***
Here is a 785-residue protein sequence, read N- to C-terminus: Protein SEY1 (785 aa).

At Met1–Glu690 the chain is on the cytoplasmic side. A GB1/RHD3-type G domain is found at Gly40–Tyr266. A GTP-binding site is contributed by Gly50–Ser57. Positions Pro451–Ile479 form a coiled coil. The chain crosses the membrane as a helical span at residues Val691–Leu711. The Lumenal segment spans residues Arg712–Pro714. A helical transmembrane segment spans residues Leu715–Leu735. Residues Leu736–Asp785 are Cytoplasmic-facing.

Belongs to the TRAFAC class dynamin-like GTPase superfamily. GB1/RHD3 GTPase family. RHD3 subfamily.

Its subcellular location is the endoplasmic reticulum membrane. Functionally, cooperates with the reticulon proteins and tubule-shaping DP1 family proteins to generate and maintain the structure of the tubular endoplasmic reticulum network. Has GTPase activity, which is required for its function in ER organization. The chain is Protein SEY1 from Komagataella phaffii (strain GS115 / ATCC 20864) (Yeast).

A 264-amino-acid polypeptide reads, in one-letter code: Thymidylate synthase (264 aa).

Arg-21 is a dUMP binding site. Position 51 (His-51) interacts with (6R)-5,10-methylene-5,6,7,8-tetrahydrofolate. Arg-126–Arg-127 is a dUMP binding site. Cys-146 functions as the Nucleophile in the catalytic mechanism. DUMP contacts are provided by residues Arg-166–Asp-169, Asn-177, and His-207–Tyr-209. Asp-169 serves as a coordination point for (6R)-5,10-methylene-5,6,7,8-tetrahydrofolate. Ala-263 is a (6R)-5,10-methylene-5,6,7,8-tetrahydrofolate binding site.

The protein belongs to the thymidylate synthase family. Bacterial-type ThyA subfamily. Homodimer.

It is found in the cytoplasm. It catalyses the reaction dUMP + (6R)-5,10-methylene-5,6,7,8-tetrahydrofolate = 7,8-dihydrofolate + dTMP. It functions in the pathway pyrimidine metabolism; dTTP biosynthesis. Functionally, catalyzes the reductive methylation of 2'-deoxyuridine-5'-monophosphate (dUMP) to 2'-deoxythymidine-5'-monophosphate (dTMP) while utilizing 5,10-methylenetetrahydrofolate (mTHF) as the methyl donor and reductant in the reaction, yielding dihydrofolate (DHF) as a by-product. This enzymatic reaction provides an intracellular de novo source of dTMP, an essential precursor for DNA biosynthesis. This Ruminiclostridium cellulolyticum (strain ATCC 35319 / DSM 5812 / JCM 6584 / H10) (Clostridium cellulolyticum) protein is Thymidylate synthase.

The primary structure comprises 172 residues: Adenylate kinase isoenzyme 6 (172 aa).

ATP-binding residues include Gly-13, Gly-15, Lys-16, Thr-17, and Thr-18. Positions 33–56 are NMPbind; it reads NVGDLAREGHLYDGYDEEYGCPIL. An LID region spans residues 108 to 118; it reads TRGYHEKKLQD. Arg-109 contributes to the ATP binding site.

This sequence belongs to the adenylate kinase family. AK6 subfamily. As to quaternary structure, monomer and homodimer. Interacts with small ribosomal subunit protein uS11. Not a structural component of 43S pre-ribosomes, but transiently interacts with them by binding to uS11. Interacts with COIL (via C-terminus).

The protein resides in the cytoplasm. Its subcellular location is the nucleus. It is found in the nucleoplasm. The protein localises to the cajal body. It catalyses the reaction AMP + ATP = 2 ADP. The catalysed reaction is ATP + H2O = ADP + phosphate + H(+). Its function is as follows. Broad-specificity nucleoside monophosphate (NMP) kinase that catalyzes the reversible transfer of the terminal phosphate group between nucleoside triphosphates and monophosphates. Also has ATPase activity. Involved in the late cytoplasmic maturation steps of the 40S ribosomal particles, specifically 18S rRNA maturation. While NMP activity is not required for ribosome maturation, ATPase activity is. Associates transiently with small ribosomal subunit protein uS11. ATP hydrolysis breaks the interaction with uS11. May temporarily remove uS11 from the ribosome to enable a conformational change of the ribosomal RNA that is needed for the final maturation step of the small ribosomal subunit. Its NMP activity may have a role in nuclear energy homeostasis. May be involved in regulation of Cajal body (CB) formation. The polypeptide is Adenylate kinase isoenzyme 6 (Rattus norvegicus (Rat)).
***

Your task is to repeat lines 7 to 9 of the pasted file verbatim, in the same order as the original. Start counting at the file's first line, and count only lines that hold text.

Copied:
The protein belongs to the thymidylate synthase family. Bacterial-type ThyA subfamily. Homodimer.

It is found in the cytoplasm. It catalyses the reaction dUMP + (6R)-5,10-methylene-5,6,7,8-tetrahydrofolate = 7,8-dihydrofolate + dTMP. It functions in the pathway pyrimidine metabolism; dTTP biosynthesis. Functionally, catalyzes the reductive methylation of 2'-deoxyuridine-5'-monophosphate (dUMP) to 2'-deoxythymidine-5'-monophosphate (dTMP) while utilizing 5,10-methylenetetrahydrofolate (mTHF) as the methyl donor and reductant in the reaction, yielding dihydrofolate (DHF) as a by-product. This enzymatic reaction provides an intracellular de novo source of dTMP, an essential precursor for DNA biosynthesis. This Ruminiclostridium cellulolyticum (strain ATCC 35319 / DSM 5812 / JCM 6584 / H10) (Clostridium cellulolyticum) protein is Thymidylate synthase.

The primary structure comprises 172 residues: Adenylate kinase isoenzyme 6 (172 aa).